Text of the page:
Letter: Pump Track


Editor, The Friday Flyer

Because I don’t want a bicycle track or a skateboard park developed on the natural area behind me, the POA Board mocked me with the phrase “not in my backyard.” Their implication is that I really do want their expensive pet project, just not in my own backyard. This manipulative phrase is the board’s tool to silence us, discount our opinions as “biased” and “selfish,” and remove us as an obstacle. How dare we voice our concern over dramatic and negative changes near our own homes, they assert. Think of the greater good, they assert. One can almost sense that more weight is given to a resident across the lake when it comes to what happens adjacent to my property because they are “objective.” Here’s a novel thought: Residents’ concerns about plans that affect property adjacent to their own should be given more weight, not less. That concept used to be called common sense. It’s a good thing to keep your corner of the world the best it can be and to denounce bad ideas proposed for your neighborhood. But it infuriates ego-driven, power-hungry, wannabe politicians who are legacy-building. I’d like the POA Board to view residents not just as insignificant single votes in numbers too small to affect their re-election but as real people with real concerns who have every right and even a duty to care about projects that affect them directly and impact their homes’ values negatively. The next time a board member sarcastically says, “You’re just concerned about what we do in your own backyard,” answer, “Exactly.”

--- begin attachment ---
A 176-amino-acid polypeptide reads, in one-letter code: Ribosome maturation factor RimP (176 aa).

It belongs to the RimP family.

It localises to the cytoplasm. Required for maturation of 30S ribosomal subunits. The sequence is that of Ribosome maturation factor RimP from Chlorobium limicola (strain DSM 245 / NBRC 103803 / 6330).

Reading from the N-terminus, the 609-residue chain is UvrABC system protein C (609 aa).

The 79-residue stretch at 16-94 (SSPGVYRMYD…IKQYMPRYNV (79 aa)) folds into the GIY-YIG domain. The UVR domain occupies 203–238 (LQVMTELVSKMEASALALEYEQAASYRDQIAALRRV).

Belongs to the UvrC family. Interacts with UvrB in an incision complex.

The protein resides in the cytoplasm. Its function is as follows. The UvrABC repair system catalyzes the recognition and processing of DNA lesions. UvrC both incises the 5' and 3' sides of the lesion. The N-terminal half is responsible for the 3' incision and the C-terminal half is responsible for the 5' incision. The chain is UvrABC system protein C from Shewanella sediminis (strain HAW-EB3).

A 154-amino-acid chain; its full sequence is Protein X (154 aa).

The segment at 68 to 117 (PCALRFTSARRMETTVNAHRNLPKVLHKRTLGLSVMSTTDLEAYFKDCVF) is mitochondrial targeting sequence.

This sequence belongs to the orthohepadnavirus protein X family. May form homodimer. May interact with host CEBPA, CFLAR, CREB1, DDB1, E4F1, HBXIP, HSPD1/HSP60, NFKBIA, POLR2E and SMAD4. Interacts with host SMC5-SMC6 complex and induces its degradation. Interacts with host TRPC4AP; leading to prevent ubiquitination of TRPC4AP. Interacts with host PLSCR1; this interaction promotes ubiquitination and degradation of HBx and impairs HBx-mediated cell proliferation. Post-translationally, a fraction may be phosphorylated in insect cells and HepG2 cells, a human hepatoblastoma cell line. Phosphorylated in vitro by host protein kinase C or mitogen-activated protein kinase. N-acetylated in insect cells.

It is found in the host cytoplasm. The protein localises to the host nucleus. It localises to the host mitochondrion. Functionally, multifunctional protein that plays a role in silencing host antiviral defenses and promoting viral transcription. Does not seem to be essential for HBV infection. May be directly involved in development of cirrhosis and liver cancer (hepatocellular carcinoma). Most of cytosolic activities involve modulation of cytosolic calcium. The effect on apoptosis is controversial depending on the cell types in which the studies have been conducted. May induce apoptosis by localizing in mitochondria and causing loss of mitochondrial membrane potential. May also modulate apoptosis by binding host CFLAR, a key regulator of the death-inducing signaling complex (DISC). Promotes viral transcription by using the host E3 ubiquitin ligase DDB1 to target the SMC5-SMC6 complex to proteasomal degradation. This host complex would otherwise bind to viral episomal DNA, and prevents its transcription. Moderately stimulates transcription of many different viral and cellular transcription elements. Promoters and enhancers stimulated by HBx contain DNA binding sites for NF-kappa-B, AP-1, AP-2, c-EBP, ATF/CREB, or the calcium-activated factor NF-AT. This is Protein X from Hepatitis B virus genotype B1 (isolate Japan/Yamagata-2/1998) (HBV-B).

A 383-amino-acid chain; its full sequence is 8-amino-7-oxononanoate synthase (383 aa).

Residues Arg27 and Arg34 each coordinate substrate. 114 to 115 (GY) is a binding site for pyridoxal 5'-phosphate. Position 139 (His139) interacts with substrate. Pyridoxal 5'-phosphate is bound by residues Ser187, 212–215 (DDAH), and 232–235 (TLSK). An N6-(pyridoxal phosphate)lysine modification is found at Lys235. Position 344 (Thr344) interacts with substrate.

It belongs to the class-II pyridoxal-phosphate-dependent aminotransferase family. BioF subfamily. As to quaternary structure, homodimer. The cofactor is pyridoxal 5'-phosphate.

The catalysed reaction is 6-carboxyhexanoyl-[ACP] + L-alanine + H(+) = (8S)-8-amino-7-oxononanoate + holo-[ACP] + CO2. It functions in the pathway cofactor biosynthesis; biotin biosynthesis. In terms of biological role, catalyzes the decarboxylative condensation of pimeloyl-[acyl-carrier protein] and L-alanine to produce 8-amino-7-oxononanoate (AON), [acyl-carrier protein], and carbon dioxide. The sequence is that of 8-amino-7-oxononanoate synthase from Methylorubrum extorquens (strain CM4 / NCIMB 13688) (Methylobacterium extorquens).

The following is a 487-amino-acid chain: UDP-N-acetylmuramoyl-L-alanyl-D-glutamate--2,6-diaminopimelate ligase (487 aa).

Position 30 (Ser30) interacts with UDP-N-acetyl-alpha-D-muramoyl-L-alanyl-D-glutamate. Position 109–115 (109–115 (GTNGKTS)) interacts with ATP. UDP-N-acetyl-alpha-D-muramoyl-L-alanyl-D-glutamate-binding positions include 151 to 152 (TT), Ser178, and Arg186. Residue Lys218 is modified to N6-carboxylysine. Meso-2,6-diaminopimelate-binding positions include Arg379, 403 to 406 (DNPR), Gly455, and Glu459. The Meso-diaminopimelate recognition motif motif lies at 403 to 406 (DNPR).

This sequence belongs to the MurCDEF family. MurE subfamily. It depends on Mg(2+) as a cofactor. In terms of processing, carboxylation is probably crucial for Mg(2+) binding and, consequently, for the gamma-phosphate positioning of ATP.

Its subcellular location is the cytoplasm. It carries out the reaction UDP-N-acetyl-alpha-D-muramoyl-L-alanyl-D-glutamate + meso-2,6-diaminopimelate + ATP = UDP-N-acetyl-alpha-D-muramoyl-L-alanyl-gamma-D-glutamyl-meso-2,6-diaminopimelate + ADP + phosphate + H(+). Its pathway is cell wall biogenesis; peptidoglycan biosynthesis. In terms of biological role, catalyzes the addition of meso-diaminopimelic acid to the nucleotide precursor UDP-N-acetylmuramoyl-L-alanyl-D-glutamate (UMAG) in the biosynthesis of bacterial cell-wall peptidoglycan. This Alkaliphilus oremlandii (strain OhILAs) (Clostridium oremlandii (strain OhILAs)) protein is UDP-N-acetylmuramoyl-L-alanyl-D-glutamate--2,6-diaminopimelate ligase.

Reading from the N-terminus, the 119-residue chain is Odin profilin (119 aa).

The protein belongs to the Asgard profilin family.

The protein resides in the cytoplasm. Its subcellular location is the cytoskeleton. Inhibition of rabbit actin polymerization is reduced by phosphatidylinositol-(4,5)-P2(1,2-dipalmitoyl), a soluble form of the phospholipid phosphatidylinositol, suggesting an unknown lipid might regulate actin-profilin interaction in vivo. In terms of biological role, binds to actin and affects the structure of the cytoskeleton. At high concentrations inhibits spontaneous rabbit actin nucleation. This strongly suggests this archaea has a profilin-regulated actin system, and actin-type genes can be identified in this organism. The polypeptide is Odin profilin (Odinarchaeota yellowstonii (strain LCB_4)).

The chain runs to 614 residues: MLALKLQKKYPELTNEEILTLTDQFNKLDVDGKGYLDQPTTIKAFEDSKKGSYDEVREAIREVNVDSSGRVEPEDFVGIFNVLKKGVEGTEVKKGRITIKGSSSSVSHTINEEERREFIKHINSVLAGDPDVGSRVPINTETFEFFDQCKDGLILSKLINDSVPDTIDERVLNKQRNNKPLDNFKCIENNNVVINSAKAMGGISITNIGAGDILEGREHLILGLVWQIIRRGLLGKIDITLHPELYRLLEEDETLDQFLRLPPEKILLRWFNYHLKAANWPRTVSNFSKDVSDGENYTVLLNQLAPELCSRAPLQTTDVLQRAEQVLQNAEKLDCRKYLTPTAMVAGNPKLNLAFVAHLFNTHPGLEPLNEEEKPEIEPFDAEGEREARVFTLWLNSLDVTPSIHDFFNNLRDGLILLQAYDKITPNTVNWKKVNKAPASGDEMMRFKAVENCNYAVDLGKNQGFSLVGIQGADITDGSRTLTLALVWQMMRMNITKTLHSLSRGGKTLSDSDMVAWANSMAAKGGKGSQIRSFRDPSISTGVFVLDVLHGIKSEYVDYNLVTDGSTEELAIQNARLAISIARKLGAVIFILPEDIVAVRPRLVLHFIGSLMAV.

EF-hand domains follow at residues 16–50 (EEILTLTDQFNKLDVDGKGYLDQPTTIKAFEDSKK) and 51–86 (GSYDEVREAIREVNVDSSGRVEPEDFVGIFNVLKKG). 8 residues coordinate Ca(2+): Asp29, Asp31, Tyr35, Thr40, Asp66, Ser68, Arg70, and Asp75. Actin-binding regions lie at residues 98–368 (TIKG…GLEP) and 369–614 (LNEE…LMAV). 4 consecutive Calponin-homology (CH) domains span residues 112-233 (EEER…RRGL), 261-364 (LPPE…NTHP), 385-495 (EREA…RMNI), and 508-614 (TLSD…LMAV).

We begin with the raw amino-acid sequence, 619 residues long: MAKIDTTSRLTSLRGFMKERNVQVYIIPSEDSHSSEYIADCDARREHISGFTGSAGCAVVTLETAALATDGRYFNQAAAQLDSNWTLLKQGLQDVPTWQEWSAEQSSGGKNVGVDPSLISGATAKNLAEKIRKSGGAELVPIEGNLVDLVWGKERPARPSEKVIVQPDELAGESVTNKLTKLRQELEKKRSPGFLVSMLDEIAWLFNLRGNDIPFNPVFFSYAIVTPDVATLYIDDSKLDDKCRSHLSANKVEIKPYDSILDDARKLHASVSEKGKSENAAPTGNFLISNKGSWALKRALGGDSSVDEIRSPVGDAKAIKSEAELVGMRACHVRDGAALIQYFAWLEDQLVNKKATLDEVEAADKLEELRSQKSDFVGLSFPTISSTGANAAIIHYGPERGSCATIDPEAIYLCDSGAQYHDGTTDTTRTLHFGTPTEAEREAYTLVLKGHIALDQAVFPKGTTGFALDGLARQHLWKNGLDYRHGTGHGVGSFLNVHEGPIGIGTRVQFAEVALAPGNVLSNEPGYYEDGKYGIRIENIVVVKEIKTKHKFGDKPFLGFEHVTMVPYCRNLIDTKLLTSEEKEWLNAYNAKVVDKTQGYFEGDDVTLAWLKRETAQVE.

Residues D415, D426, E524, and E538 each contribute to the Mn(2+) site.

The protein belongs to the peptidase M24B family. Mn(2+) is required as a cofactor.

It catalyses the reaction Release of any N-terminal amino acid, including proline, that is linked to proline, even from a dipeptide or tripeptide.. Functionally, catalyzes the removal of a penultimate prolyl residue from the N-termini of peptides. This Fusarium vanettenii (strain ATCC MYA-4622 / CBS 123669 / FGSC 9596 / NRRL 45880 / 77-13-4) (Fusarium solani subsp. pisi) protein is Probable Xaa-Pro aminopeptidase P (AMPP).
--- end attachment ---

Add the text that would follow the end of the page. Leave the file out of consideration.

Dan Fitzgerald